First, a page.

Helen and Paul World Tour 2005/06 travel blog

As featured on many Galapagos postcards - The Pinnacle

A penguin pose at Isla Bartolome

At Isla Bartolome two penguins stand to attention - we got to...

A penguin swimming like a duck on water

Helen gets in another pose with a baby sea lion

Nearing the top of Bartolome the scenery is stunning

Paul manages to block out most of the beautiful scenery!

The different colours in the scenery was beautiful

The summit of Bartolome is reached and more postcard pics are replicated...

View from Bartolome

Galapagos penguin

Our final sunset on the Galapagos


We awoke to views of the teetering dagger of Pinnacle Rock - well you could see it if you stuck you head to the small portholes in your cabin.

The panga took us to a dry landing (past four penguins laid on the rocks) so that we could walk the many man made steps to the lighthouse at the top of a volcanic cone that was now covered in ash. From here we had spectacular views of the contrasting colours of the oceans waters against the islands white sands.

The walk down the steps was easier than the ascent, whilst waiting for the panga we could see penguins swimming in the water below. The penguin population in the Galapagos was seriously effected by the last El Niño.

We then snorkelled around the submerged rocks near the Pinnacle Rock, the highlight of which was when the panga driver (who stays on hand in case anyone needs help) pointed out a group of about 10 penguins. We were first on the scene and had the penguins all to ourselves for 5 minutes; Helen completely forgot that sharks may be on the prowl as we followed the penguins. They were zipping around flapping their little wings to propel themselves through the water catching tiny fish to nibble on. Every now and then they would pop their heads out of the water when they would look like little ducks bobbing about.

As we moved away from the penguins we met a male sea lion with his mate head on as we turned a corner of a rock - yikes!! That was quite a scary moment but he passed without any concern. A few more sea lions passed by before we arrived at a beach from where we clumsily got into the panga. It was Helen's starring moment as she lifted herself into the panga and managed to flash her white bum to everyone when the water dragged her bikini bottoms down!! Some people had nightmares that night!!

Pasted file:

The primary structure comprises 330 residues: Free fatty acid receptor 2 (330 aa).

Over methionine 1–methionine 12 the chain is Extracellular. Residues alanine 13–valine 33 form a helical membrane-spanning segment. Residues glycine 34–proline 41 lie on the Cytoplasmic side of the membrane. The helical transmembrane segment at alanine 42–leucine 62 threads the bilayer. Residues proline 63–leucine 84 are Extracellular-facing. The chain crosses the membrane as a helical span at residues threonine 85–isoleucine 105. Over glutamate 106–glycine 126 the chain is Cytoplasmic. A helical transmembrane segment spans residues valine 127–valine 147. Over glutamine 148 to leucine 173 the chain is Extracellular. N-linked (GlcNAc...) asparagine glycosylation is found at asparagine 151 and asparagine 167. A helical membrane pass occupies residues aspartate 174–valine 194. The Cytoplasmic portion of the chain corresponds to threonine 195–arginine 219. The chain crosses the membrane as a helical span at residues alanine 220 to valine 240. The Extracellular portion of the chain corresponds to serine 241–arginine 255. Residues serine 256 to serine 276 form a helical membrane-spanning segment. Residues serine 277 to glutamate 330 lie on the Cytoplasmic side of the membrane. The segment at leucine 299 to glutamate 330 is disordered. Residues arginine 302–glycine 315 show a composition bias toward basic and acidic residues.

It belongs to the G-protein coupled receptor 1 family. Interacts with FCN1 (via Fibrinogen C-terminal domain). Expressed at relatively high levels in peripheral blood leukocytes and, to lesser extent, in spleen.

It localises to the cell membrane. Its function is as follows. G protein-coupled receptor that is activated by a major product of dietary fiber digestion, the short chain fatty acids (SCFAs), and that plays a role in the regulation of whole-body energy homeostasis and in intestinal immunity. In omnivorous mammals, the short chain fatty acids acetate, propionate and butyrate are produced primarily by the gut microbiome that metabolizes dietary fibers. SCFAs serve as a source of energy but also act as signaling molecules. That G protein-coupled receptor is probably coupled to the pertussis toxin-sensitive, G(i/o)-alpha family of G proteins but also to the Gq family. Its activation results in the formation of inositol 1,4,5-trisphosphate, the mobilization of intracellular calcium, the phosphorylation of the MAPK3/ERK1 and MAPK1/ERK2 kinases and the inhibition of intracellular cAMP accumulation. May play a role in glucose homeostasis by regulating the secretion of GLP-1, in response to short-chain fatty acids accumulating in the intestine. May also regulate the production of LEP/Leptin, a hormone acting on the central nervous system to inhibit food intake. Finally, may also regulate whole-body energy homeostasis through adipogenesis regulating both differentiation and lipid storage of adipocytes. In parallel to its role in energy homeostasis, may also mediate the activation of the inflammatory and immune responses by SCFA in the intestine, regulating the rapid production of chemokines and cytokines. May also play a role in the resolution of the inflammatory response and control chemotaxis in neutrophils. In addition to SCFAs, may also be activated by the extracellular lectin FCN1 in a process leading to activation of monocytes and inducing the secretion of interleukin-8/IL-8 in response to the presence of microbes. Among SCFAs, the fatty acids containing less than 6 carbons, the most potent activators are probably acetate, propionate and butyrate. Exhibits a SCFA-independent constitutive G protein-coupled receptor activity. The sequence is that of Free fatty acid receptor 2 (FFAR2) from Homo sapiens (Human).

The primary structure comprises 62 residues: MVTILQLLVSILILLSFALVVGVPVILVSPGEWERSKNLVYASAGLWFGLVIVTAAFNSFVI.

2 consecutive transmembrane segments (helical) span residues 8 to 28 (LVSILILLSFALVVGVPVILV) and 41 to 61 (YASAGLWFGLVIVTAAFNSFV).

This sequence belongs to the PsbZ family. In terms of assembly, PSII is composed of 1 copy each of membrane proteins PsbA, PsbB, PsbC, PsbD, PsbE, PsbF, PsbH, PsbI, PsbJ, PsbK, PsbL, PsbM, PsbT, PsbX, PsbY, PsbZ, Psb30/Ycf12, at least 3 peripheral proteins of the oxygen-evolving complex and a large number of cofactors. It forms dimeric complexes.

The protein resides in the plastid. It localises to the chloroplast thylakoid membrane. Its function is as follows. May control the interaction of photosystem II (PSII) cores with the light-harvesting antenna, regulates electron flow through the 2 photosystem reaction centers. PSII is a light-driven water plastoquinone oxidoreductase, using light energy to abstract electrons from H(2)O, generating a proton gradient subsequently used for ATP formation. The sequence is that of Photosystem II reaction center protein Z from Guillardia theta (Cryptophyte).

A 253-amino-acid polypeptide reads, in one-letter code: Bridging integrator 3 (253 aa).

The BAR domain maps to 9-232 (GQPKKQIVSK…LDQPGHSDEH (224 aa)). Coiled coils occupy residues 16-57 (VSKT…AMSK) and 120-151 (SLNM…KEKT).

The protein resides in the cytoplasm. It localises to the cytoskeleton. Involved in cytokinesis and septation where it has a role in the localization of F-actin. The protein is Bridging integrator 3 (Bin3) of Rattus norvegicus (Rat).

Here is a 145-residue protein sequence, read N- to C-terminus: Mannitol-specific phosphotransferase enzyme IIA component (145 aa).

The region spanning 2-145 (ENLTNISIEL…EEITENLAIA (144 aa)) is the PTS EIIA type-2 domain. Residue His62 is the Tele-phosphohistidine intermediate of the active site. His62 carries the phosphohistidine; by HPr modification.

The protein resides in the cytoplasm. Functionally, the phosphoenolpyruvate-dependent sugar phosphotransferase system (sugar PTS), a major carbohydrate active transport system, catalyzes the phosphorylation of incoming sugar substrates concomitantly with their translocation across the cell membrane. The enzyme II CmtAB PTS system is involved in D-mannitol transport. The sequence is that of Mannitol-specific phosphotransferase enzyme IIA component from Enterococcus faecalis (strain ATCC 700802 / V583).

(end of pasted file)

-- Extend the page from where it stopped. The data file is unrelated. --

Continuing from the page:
The Galapagos Archipelego is extremely close to the equator but the weather does change depending on the season. The seasons are produced by two moving sea currents, which affect the islands. The cold Humboldt Current produces the cool and dry garúa season from June to November and the warm marine Panama Current, which produces the warm and wet season from December to May. At least we were in the warm wet season when the water is warmer for us to snorkel in.

The warmer waters cause the layer of water left from the cool season to break up, and the Galapagos experience a more typical tropical climate with blue skies and occasionally heavy showers. In some years, the flow of warm water is much greater than normal, and an "El Niño" year results. Surface water temperatures are higher and rainfall can increase greatly. Life on land blossoms but seabirds and sea life (mainly the little penguins and the marine iguanas), which depend on the more productive, cooler waters, may experience dramatic drops in numbers because of lack of food.

After snorkelling with penguins we declined the offer to walk on rocks made from lava flows on a different island and Helen also declined to go for another snorkel when the clouds got darker - well nothing was going to beat the last snorkel!! Paul went for the last snorkel of the trip but the sun had gone in making it cold and difficult to see anything, although he did snorkel next to a giant manta ray. Early to bed that night as we were scheduled to get up at 5.30am on our last day.



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